- The Washington Times - Tuesday, April 9, 2002

Ordinarily, when you start running out the clock on offense and playing a "prevent" defense, you're ahead. Democrats' innovation in wartime Washington seems to be to adopt these tactics while behind.
They face, all in all, a mess of a political problem. Here are what I take to be its major components:
George W. Bush, wildly popular wartime leader. In the absence of the September 11 attack, Democrats would probably have every reason to expect a kind midterm election and reasonable positioning heading into 2004. The shakiness of Mr. Bush's path to the White House could have been counted on to galvanize the party faithful, while Republicans (in the absence of war) would be divided over everything about the Bush agenda that was not a tax cut. Mr. Bush was always a better politician than his opponents gave him credit for being, but without the war, he might well be the one in a pickle now.
Receding Democratic issues, GOP encroachment on Democratic strengths. Republicans always get the high marks on national security, defense and foreign policy issues. This only becomes a problem for Democrats when these issues have a high degree of salience with voters, which for a good long while they didn't but now emphatically do. Meanwhile, Mr. Bush has worked hard to earn Republicans new affection from voters on a couple of traditionally Democratic issues, most notably education. Finally, the wartime popularity has spilled over to other policy areas, such as the high approval Mr. Bush gets for handling the economy, notwithstanding a downturn (for which presidents can usually expect to get blamed).
Red, white and blue, not red vs. blue. Democrats did an effective job of personifying Republicans as an amalgamation of Kenneth Starr, Newt Gingrich and Tom DeLay. The idea was to portray Mr. Bush as the latest incarnation. This figure might indeed be popular in the red Bush states on the Bush-Gore electoral map; he is one of altogether limited appeal in the blue states. But this figure, while he is still an element within the Republican Party, is no longer the face of the party. Think of the wartime president, Defense Secretary Donald Rumsfeld, Secretary of State Colin Powell, National Security Adviser Condoleezza Rice. It is quite respectable to be a Republican in the Northeast again. Democrats did very well in sticking the entire Republican Party with the elements of its congressional brand that don't travel well, but with the White House (and the war), Republicans have had a chance to put another face on the party. When the time comes for hawkishness, large defense budget increases and conspicuous displays of patriotism, they are in their element.
The Democrats' divide. The split between the centrist New Democrats and the more progressive elements of the party is an old story. The new twist is the closeness of control in the Senate and the House. While most of the party hates Mr. Bush's tax cut, the fact is that 12 Democratic senators, many up for re-election in 2002, voted for it. How do you mount an attack on the tax cut without alienating them? Senate Majority Leader Tom Daschle has a vexing political problem dealing with a caucus that thinks about three-quarters one way and one-quarter another, but in which a rupture with even a tiny number of the one-quarter risks the majority itself. Democrats have noted that given the GOP bully pulpit in the White House, especially in wartime, it is difficult for them to get a word in edgewise. That's true, but the phenomenon is masking the underlying problem: There is no clear path to reconciling the competing party agendas and arriving at a consistent message.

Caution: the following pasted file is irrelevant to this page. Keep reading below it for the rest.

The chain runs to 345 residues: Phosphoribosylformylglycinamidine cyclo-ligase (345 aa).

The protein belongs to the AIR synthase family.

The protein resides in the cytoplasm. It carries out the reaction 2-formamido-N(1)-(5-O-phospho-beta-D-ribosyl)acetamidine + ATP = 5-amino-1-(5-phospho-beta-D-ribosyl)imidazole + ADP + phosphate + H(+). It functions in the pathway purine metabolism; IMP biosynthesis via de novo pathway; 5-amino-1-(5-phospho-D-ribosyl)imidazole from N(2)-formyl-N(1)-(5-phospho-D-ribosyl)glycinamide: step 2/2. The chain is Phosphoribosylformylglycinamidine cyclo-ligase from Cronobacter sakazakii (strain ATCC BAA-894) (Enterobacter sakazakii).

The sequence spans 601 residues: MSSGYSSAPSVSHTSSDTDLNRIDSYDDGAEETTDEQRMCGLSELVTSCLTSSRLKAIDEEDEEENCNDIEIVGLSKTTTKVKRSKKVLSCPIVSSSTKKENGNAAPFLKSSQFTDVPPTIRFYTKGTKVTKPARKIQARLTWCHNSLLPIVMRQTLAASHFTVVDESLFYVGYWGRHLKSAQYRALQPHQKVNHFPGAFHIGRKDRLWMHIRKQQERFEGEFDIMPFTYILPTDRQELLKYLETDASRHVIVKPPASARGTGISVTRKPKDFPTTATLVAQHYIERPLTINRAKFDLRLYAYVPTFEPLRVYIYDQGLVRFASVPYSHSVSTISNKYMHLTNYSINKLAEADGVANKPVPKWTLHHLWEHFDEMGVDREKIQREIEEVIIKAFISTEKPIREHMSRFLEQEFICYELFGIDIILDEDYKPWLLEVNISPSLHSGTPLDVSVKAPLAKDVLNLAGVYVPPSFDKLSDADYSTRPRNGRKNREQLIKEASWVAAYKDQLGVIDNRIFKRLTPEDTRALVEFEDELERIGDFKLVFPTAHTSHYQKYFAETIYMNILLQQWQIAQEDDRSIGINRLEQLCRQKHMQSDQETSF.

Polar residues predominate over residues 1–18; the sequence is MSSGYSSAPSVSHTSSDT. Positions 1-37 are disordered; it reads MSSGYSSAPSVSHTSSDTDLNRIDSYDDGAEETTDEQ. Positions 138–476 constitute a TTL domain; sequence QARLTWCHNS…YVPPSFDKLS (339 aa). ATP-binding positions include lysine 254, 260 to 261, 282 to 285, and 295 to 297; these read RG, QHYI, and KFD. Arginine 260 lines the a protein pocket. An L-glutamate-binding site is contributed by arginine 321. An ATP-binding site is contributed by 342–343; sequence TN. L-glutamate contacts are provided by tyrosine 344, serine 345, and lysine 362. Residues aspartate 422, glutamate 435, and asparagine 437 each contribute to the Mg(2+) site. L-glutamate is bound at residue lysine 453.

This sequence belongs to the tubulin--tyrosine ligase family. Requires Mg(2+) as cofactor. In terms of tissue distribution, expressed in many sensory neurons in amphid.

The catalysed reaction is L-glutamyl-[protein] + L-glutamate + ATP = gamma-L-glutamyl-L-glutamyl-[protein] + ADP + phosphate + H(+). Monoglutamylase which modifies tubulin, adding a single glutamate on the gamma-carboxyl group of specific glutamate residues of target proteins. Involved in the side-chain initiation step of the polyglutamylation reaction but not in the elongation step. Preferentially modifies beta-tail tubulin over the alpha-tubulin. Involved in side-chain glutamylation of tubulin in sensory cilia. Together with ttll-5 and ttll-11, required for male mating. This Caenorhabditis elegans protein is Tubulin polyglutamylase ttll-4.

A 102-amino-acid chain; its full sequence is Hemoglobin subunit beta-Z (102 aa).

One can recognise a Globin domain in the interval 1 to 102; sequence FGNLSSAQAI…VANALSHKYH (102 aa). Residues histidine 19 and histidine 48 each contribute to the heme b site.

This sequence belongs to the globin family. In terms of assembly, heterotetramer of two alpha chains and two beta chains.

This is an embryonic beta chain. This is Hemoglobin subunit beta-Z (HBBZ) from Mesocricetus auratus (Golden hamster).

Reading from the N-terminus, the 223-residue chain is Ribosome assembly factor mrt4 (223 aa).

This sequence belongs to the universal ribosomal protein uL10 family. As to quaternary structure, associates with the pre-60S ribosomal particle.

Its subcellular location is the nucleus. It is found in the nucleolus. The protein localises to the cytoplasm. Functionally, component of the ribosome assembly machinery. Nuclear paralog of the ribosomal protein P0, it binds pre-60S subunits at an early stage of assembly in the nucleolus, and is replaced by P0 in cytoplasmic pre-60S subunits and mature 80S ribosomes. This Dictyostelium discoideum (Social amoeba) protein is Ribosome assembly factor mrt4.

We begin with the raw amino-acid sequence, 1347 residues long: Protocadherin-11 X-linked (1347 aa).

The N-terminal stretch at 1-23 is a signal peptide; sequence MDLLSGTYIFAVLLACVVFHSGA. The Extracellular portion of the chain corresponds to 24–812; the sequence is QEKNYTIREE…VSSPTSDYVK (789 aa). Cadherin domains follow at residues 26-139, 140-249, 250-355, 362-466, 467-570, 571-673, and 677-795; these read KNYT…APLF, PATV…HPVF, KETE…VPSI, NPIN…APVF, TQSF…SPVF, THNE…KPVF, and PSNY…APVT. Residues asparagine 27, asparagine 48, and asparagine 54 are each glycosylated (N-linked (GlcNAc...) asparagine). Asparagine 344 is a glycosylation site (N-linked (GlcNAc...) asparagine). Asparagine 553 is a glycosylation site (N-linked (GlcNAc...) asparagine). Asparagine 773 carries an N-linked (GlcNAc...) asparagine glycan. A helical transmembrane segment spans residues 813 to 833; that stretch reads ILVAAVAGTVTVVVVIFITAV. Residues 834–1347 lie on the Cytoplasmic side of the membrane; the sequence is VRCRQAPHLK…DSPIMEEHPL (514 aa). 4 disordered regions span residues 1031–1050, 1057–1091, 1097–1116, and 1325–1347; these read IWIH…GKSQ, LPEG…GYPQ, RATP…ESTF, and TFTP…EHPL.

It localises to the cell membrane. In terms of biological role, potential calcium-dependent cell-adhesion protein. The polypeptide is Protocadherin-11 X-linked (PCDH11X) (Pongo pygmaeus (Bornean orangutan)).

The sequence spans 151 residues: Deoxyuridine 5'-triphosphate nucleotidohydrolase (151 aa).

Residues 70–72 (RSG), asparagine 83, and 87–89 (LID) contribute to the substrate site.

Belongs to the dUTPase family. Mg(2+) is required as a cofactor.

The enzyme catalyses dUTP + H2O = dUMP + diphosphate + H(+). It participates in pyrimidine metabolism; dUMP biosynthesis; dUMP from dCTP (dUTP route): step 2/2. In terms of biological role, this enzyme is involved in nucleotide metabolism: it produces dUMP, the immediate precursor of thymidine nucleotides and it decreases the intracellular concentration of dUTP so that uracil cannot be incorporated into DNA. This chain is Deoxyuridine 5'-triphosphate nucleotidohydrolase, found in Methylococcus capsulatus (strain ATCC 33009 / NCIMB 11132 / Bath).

The Daschle dilemma. Tom Daschle is the chief Democrat, and will remain so at least through the 2002 election. That makes him the point man for advancing his party's agenda. His problem is that Republicans know this. And they are feeling bold enough these days such that every time he surfaces on the attack, they are going to let him have it. This phenomenon was on display when the stimulus bill stalled, when Mr. Daschle tried to mount an offensive against the Bush tax cut and when Mr. Daschle made comments (actually quite mild) raising questions about the prospects for the war effort. For an example of how effective a concerted effort to drive up a politician's "negatives" can be, consider the Clinton-Morris advertising campaign against Mr. Gingrich in 1995-1996. If Mr. Daschle could count on strongly voiced support from within his own party when he steps up, it might diminish the risk to him personally. But so far, he hasn't had that kind of support.
Under the circumstances, then, the urge to run out the clock makes a certain sense. For Democrats, this game stinks, and doing anything at all both A) is very difficult; and B) may make matters worse. Not doing anything, on the other hand, has risks of its own, and essentially makes the hope that conditions will improve the sum and substance of the party's political strategy.


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